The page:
Tuesday, July 18, 2017

Joe Scarborough: An Argument for Leaving the GOP

The Republican Party has, in my view, become something hideous.  It has intertwined itself with white supremacists and religious extremists.  It now turns a blind eye towards the interference in our elections by a hostile foreign government.  Its fiscal policies are ever increasing military spending even as Der Trumpenführer disengages America from its leadership role in the world, and a savaging of the majority of Americans so as to benefit the very wealthy with  lavish tax cuts.  Poor children and the impoverished elderly are simply something to be cast aside.  Ditto for working Americans faced with the prospect of  the loss of health insurance. I left the Republican Party when much of this cancer in the GOP was in its early stages.  Many chose instead to close their eyes to reality and support a party that was more heinous by the day.    Former congressman and TV personality Joe Scarborough was one such individual.  Now, with the cancer in the GOP metastatic, he too has left the GOP and explains why in this piece.  Here are highlights: 
I did not leave the Republican Party. The Republican Party left its senses. The political movement that once stood athwart history resisting bloated government and military adventurism has been reduced to an amalgam of talk-radio resentments. President Trump’s Republicans have devolved into a party without a cause, dominated by a leader hopelessly ill-informed about the basics of conservatism, U.S. history and the Constitution.
America’s first Republican president reportedly said , “Nearly all men can stand adversity. But if you want to test a man’s character, give him power.” The current Republican president and the party he controls were granted monopoly power over Washington in November and already find themselves spectacularly failing Abraham Lincoln’s character exam.  . . . . the Republican leaders who have subjugated themselves to the White House’s corrupting influence fell short of Lincoln’s standard long before their favorite reality-TV star brought his gaudy circus act to Washington.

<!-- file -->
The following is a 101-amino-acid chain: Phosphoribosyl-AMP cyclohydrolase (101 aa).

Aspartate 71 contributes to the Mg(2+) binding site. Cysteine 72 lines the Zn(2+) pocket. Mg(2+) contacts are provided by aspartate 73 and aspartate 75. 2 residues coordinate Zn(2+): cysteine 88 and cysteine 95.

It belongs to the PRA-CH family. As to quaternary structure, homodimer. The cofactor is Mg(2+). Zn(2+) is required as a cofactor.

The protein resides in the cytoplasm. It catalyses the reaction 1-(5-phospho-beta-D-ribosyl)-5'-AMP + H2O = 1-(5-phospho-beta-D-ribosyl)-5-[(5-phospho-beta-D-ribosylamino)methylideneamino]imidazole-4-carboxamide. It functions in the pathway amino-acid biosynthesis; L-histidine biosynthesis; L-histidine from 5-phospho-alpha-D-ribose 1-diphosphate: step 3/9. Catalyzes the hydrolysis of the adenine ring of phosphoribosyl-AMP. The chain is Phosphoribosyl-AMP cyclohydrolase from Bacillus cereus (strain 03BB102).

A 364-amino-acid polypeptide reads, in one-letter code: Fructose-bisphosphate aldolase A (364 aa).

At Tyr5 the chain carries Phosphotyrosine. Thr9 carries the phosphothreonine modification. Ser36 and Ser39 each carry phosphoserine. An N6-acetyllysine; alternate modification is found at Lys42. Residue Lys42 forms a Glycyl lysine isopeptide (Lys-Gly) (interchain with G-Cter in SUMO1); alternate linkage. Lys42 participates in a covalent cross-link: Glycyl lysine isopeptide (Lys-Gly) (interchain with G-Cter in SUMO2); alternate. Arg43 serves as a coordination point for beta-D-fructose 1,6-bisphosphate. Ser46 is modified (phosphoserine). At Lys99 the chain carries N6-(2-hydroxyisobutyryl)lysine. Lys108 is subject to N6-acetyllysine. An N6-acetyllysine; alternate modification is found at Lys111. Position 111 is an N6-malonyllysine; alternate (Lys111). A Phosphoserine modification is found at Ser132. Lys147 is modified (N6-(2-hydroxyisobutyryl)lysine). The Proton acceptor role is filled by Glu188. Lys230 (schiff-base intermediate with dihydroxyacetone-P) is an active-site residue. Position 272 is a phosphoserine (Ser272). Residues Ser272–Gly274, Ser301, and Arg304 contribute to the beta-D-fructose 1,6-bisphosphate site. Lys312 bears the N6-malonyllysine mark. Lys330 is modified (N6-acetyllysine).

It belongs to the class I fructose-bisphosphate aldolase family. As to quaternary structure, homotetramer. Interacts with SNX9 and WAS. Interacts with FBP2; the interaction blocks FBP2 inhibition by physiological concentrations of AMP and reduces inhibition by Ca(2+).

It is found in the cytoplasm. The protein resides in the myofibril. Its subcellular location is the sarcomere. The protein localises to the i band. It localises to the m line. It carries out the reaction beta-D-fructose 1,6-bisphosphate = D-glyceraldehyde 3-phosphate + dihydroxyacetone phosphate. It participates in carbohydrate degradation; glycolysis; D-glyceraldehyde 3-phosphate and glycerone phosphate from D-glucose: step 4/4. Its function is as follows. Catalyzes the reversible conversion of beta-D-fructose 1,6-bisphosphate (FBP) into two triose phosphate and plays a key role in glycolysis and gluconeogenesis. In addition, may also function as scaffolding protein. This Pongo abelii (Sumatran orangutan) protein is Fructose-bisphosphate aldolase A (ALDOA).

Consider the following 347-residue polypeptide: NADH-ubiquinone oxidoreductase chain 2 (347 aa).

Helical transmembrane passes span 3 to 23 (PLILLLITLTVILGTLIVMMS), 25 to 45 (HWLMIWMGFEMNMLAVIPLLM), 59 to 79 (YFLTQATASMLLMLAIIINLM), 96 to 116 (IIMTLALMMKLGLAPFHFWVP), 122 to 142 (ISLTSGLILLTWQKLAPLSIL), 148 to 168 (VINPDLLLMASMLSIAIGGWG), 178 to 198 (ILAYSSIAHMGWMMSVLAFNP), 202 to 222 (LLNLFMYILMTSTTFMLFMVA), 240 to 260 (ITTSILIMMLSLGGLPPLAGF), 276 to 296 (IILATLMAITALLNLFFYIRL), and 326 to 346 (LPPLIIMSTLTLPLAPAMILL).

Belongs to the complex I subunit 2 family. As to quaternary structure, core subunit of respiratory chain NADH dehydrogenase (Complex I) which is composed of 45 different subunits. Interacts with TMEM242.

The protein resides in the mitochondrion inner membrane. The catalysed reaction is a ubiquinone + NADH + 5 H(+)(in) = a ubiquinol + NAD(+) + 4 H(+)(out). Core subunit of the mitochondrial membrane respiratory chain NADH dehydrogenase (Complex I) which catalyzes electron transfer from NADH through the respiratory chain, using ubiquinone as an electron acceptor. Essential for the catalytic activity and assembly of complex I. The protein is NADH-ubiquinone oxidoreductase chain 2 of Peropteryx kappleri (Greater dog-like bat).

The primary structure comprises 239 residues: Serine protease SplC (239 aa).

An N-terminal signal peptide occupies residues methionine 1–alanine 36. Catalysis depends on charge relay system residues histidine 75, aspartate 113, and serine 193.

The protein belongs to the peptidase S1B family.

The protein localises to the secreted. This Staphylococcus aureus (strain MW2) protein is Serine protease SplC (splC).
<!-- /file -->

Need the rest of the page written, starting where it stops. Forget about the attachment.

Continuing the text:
When I left Congress in 2001, I praised my party’s successful efforts to balance the budget for the first time in a generation and keep many of the promises that led to our takeover in 1994. I concluded my last speech on the House floor by foolishly predicting that Republicans would balance budgets and champion a restrained foreign policy for as long as they held power.
 I would be proved wrong immediately.
As the new century began, Republicans gained control of the federal government. George W. Bush and the GOP Congress responded by turning a $155 billion surplus into a $1 trillion deficit and doubling the national debt, passing a $7 trillion unfunded entitlement program and promoting a foreign policy so utopian it would have made Woodrow Wilson blush. Voters made Nancy Pelosi speaker of the House in 2006 and Barack Obama president in 2008.
After their well-deserved drubbing, Republicans swore that if voters ever entrusted them with running Washington again, they would prove themselves worthy. Trump’s party was given a second chance this year, but it has spent almost every day since then making the majority of Americans regret it.
The GOP president questioned America’s constitutional system of checks and balances. Republican leaders said nothing. He echoed Stalin and Mao by calling the free press “the enemy of the people.” Republican leaders were silent. And as the commander in chief insulted allies while embracing autocratic thugs, Republicans who spent a decade supporting wars of choice remained quiet. Meanwhile, their budget-busting proposals demonstrate a fiscal recklessness very much in line with the Bush years.
It is a dying party that I can no longer defend.
Pulitzer Prize-winning historian Jon Meacham has long predicted that the Republican and Democrats’ 150-year duopoly will end. The signs seem obvious enough. When my Republican Party took control of Congress in 1994, it was the first time the GOP had won the House in a generation. The two parties have been in a state of turmoil ever since. . . . . last fall, Trump demolished both the Republican and Democratic establishments.
Political historians will one day view Donald Trump as a historical anomaly. But the wreckage visited of this man will break the Republican Party into pieces — and lead to the election of independent thinkers no longer tethered to the tired dogmas of the polarized past.
The end cannot come soon enough in my view.  The question is one of how many will suffer and die before the end of the Trump/GOP reign of terror is over.   

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